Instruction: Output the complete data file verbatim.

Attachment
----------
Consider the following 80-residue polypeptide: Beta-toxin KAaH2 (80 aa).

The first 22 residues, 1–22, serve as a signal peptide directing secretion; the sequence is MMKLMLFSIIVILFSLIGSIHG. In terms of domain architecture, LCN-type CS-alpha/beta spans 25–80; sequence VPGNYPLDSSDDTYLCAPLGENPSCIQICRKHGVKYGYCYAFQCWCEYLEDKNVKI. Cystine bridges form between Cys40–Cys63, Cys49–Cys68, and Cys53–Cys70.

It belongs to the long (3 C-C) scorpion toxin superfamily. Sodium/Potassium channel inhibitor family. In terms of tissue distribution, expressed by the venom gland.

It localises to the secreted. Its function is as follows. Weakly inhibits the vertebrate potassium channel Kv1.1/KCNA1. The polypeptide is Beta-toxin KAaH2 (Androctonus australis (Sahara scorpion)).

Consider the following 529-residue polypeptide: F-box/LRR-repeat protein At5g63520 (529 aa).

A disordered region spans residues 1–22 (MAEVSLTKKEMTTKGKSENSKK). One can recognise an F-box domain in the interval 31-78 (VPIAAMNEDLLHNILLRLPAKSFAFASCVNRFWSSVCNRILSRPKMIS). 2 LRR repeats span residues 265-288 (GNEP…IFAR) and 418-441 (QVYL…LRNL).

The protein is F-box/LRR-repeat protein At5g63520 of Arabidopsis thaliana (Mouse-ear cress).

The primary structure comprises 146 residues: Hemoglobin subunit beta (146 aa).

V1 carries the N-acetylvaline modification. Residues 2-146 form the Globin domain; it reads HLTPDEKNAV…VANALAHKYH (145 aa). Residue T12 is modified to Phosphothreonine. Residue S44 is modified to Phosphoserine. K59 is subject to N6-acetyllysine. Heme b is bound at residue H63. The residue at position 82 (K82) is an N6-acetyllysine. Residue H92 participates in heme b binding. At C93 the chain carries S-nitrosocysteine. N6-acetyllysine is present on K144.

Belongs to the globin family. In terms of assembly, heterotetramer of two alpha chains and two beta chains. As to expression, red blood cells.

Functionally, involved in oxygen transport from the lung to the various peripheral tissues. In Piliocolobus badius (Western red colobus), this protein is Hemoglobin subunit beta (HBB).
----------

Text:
Consider the following 80-residue polypeptide: Beta-toxin KAaH2 (80 aa).

The first 22 residues, 1–22, serve as a signal peptide directing secretion; the sequence is MMKLMLFSIIVILFSLIGSIHG. In terms of domain architecture, LCN-type CS-alpha/beta spans 25–80; sequence VPGNYPLDSSDDTYLCAPLGENPSCIQICRKHGVKYGYCYAFQCWCEYLEDKNVKI. Cystine bridges form between Cys40–Cys63, Cys49–Cys68, and Cys53–Cys70.

It belongs to the long (3 C-C) scorpion toxin superfamily. Sodium/Potassium channel inhibitor family. In terms of tissue distribution, expressed by the venom gland.

It localises to the secreted. Its function is as follows. Weakly inhibits the vertebrate potassium channel Kv1.1/KCNA1. The polypeptide is Beta-toxin KAaH2 (Androctonus australis (Sahara scorpion)).

Consider the following 529-residue polypeptide: F-box/LRR-repeat protein At5g63520 (529 aa).

A disordered region spans residues 1–22 (MAEVSLTKKEMTTKGKSENSKK). One can recognise an F-box domain in the interval 31-78 (VPIAAMNEDLLHNILLRLPAKSFAFASCVNRFWSSVCNRILSRPKMIS). 2 LRR repeats span residues 265-288 (GNEP…IFAR) and 418-441 (QVYL…LRNL).

The protein is F-box/LRR-repeat protein At5g63520 of Arabidopsis thaliana (Mouse-ear cress).

The primary structure comprises 146 residues: Hemoglobin subunit beta (146 aa).

V1 carries the N-acetylvaline modification. Residues 2-146 form the Globin domain; it reads HLTPDEKNAV…VANALAHKYH (145 aa). Residue T12 is modified to Phosphothreonine. Residue S44 is modified to Phosphoserine. K59 is subject to N6-acetyllysine. Heme b is bound at residue H63. The residue at position 82 (K82) is an N6-acetyllysine. Residue H92 participates in heme b binding. At C93 the chain carries S-nitrosocysteine. N6-acetyllysine is present on K144.

Belongs to the globin family. In terms of assembly, heterotetramer of two alpha chains and two beta chains. As to expression, red blood cells.

Functionally, involved in oxygen transport from the lung to the various peripheral tissues. In Piliocolobus badius (Western red colobus), this protein is Hemoglobin subunit beta (HBB).